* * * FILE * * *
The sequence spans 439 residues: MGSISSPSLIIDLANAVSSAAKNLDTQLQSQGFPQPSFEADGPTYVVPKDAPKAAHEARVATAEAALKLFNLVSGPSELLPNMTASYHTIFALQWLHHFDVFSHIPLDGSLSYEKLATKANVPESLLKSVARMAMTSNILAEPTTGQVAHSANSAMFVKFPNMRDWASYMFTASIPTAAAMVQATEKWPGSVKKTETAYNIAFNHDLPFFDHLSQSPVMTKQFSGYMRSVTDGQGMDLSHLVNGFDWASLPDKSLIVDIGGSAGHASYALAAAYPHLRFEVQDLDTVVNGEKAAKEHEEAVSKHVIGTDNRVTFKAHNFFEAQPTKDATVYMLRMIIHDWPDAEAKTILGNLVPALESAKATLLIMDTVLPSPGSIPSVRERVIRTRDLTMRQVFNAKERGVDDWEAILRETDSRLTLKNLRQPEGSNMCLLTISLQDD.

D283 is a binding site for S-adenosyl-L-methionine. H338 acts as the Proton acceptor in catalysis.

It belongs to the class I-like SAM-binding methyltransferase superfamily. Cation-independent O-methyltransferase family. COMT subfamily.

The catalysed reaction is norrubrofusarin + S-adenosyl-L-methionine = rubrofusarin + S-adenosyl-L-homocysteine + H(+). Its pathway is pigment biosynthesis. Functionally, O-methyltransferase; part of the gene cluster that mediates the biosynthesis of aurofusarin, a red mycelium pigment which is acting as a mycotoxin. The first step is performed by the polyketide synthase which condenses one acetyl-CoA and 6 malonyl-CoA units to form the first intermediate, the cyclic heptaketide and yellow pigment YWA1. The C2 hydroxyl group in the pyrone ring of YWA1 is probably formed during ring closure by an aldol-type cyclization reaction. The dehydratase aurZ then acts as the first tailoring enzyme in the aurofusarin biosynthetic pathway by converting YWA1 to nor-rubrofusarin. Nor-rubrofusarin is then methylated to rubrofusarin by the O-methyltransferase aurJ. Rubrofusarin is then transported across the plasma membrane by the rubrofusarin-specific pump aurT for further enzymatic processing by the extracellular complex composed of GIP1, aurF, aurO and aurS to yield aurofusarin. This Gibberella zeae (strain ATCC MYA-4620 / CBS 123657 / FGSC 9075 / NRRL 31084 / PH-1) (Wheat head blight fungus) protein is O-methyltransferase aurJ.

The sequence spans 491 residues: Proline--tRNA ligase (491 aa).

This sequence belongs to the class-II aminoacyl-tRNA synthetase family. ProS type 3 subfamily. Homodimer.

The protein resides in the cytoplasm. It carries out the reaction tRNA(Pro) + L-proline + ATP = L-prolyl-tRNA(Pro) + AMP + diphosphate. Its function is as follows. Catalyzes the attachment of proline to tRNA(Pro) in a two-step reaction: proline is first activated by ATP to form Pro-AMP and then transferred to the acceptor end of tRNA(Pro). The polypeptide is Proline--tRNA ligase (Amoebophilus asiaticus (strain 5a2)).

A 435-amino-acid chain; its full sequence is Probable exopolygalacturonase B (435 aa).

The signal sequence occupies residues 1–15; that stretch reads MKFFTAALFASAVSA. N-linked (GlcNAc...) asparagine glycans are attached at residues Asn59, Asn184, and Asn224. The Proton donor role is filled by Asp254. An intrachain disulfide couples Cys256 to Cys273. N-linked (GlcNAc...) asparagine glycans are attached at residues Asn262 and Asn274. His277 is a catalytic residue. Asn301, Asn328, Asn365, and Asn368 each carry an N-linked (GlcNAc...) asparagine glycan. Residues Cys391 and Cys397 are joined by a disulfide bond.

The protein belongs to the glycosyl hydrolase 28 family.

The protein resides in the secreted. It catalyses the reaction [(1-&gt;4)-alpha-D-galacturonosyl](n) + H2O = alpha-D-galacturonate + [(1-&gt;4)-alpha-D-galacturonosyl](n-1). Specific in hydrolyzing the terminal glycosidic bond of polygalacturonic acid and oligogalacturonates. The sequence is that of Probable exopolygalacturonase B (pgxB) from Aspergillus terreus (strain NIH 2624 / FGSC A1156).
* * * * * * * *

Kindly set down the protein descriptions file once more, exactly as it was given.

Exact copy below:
The sequence spans 439 residues: MGSISSPSLIIDLANAVSSAAKNLDTQLQSQGFPQPSFEADGPTYVVPKDAPKAAHEARVATAEAALKLFNLVSGPSELLPNMTASYHTIFALQWLHHFDVFSHIPLDGSLSYEKLATKANVPESLLKSVARMAMTSNILAEPTTGQVAHSANSAMFVKFPNMRDWASYMFTASIPTAAAMVQATEKWPGSVKKTETAYNIAFNHDLPFFDHLSQSPVMTKQFSGYMRSVTDGQGMDLSHLVNGFDWASLPDKSLIVDIGGSAGHASYALAAAYPHLRFEVQDLDTVVNGEKAAKEHEEAVSKHVIGTDNRVTFKAHNFFEAQPTKDATVYMLRMIIHDWPDAEAKTILGNLVPALESAKATLLIMDTVLPSPGSIPSVRERVIRTRDLTMRQVFNAKERGVDDWEAILRETDSRLTLKNLRQPEGSNMCLLTISLQDD.

D283 is a binding site for S-adenosyl-L-methionine. H338 acts as the Proton acceptor in catalysis.

It belongs to the class I-like SAM-binding methyltransferase superfamily. Cation-independent O-methyltransferase family. COMT subfamily.

The catalysed reaction is norrubrofusarin + S-adenosyl-L-methionine = rubrofusarin + S-adenosyl-L-homocysteine + H(+). Its pathway is pigment biosynthesis. Functionally, O-methyltransferase; part of the gene cluster that mediates the biosynthesis of aurofusarin, a red mycelium pigment which is acting as a mycotoxin. The first step is performed by the polyketide synthase which condenses one acetyl-CoA and 6 malonyl-CoA units to form the first intermediate, the cyclic heptaketide and yellow pigment YWA1. The C2 hydroxyl group in the pyrone ring of YWA1 is probably formed during ring closure by an aldol-type cyclization reaction. The dehydratase aurZ then acts as the first tailoring enzyme in the aurofusarin biosynthetic pathway by converting YWA1 to nor-rubrofusarin. Nor-rubrofusarin is then methylated to rubrofusarin by the O-methyltransferase aurJ. Rubrofusarin is then transported across the plasma membrane by the rubrofusarin-specific pump aurT for further enzymatic processing by the extracellular complex composed of GIP1, aurF, aurO and aurS to yield aurofusarin. This Gibberella zeae (strain ATCC MYA-4620 / CBS 123657 / FGSC 9075 / NRRL 31084 / PH-1) (Wheat head blight fungus) protein is O-methyltransferase aurJ.

The sequence spans 491 residues: Proline--tRNA ligase (491 aa).

This sequence belongs to the class-II aminoacyl-tRNA synthetase family. ProS type 3 subfamily. Homodimer.

The protein resides in the cytoplasm. It carries out the reaction tRNA(Pro) + L-proline + ATP = L-prolyl-tRNA(Pro) + AMP + diphosphate. Its function is as follows. Catalyzes the attachment of proline to tRNA(Pro) in a two-step reaction: proline is first activated by ATP to form Pro-AMP and then transferred to the acceptor end of tRNA(Pro). The polypeptide is Proline--tRNA ligase (Amoebophilus asiaticus (strain 5a2)).

A 435-amino-acid chain; its full sequence is Probable exopolygalacturonase B (435 aa).

The signal sequence occupies residues 1–15; that stretch reads MKFFTAALFASAVSA. N-linked (GlcNAc...) asparagine glycans are attached at residues Asn59, Asn184, and Asn224. The Proton donor role is filled by Asp254. An intrachain disulfide couples Cys256 to Cys273. N-linked (GlcNAc...) asparagine glycans are attached at residues Asn262 and Asn274. His277 is a catalytic residue. Asn301, Asn328, Asn365, and Asn368 each carry an N-linked (GlcNAc...) asparagine glycan. Residues Cys391 and Cys397 are joined by a disulfide bond.

The protein belongs to the glycosyl hydrolase 28 family.

The protein resides in the secreted. It catalyses the reaction [(1-&gt;4)-alpha-D-galacturonosyl](n) + H2O = alpha-D-galacturonate + [(1-&gt;4)-alpha-D-galacturonosyl](n-1). Specific in hydrolyzing the terminal glycosidic bond of polygalacturonic acid and oligogalacturonates. The sequence is that of Probable exopolygalacturonase B (pgxB) from Aspergillus terreus (strain NIH 2624 / FGSC A1156).